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March 11, 2016

Wonderful Art in NYC Week

 

Art on Paper Art Show:  Some weeks there are major Art Shows all over the City.  Last weekend we chose to go to the Art on Paper show because of the number of drawings and watercolor paintings they exhibit.  During the show, Laurence Villieres sat on the floor and built this giant gorilla from pieces of cardboard she collects from the streets of Montreal.  Impressive!

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Sotheby's Auction Preview - Modern and Contemporary South Asia Art:  My friend Pat and I love this Sotheby's Auction preview which is part of NYC art Asia Week.  While Pat was copying a Matisse-like painting on her iPad, I sketched two of my favorite figure drawings - adding paint later.

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After lunch we went to member previews at the new Met Breuer and spent several hours viewing their opening exhibit -Unfinished: Thoughts Left Visible.  The paintings and drawings selected included work as early as Titian, and as late as Pop Artist Roy Lichtenstein.  I especially loved seeing the many paintings that still had their underpaintings and drawings visible, with nearly complete oil painting on the rest of the surface.  The amount of information on each identifying card was both a wonderful extra, but also a problem in an exhibit that will be so crowded after the official opening.

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There was live music in the lobby gallery all day and I couldn't resist standing in the crowded space listening to jazz and drawing the bass player right before I left. 

March 8, 2016

My Fiirst Abstract and Acrylic Painting

Weeks 3,4, and 5 of My Abstract Painting Class - using a limited color palette of acrylic paints.  I was very far out of my comfort zone, but I drew on some of my dye painting experience, and thoroughly enjoyed playing. 

My Color Palette: Cad Red Light, Cad Yellow Light, Ultramarine Blue, and Titanium White.  I mixed orange and then combined it with its complementary blue and varying amounts of white.  The hardest part was just starting!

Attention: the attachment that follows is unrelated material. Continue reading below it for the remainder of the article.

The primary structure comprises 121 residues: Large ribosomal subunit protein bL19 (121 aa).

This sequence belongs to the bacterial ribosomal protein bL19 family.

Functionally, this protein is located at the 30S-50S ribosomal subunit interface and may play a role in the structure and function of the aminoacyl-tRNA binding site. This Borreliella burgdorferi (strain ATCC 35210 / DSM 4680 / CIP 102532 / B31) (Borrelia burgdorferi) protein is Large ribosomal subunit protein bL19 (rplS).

Class 3:  The Beginning: 

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Class 3:  The End.  Our assignment was to paint the entire canvas board with a thin layer of paint.  I just worked intuitively and varied the brushstrokes and directions. This was the end of the first class.  I enjoyed making some drips!

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Class 4:  Our assignment was to add another layer of paint, even if it changed the painting completely.  I liked the first layer enough that I didn't repaint it completely.  But I did add circles and and other brushstrokes using the same color palette.

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Class 5: I looked at the painting at home for a week and decided to add another, bigger circle, a few more smaller ones, and some lines.  And then I made a decision that I was done!  Next week we have a group critique.

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I was very uncertain about taking this class, and although I probably won't use acrylic paint very often, I'm glad that I have this opportunity to try something new.   

 

March 4, 2016

Figure Drawing on Top of Watercolor Background

Yesterdaty was our Figure Drawing Day at Battery Park City.  I brought some small pieces of watercolor paper (6 X 10") that had watercolor on them from other projects, and used them for my drawings.  My mindset for these Wednesday afternoon sessions is to "play and loosen up." Yesterday I decided to draw the figures in pencil over the paint and then to paint the figures with more watercolor.  Here are 3 five minute poses and 1 ten minute pose.

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My other 10 minute pose was drawn over a dark brown block of watercolor and I decided to draw in pen and not add any other paint. 

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I also used a General Sketch and Wash pencil for our final 20 minute pose - drawing with the pencil and then adding only water to pull the graphite to shade the figure.

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March 1, 2016

Cooper Hewitt, the Smithsonian Design Museum in NYC

On Friday my friend Eunice and I went to the Smithsonian Cooper Hewitt Design Museum - my first visit since the major renovation.  We loved "Beautiful," the Triennial Design Exhibit.  There are many types of articles: jewelry, clothing, furniture, textiles, books, ceramics, wallpaper, drawings, and calligraphy to name some.  What makes the visit even more enjoyable are the number of ways you can interact with the designs.  When you enter you are given a wand - with a stylus at one end and a scanner at the other.  The scanner allows you to upload information and photos of each item in the exhibit to a personal account by touching an icon on the exhibit card.  With a unique password on your ticket, you will then be able to open "your virtual tour" when you reach home.  The stylus lets you create designs on many flat computer screen tables that are scattered throughout the exhibits. 

I loved a wallpaper design from the exhibit which was created by "Studio Job" a company founded by Nynke Tynagel (Amsterdam) and Job Smeets (Brussels).  Here are 3 of their wallpapers strips - each 29 feet without repeats! 

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This image was drawn from my favorite - the strip in the middle.  The background was a wet-in-wet watercolor page and the face was drawn on top of it and then painted after it dried.

  

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There are several other current exhibits at the museum, and I want to return soon to really carefully look at the Pixar exhibit and the Design Lab.    

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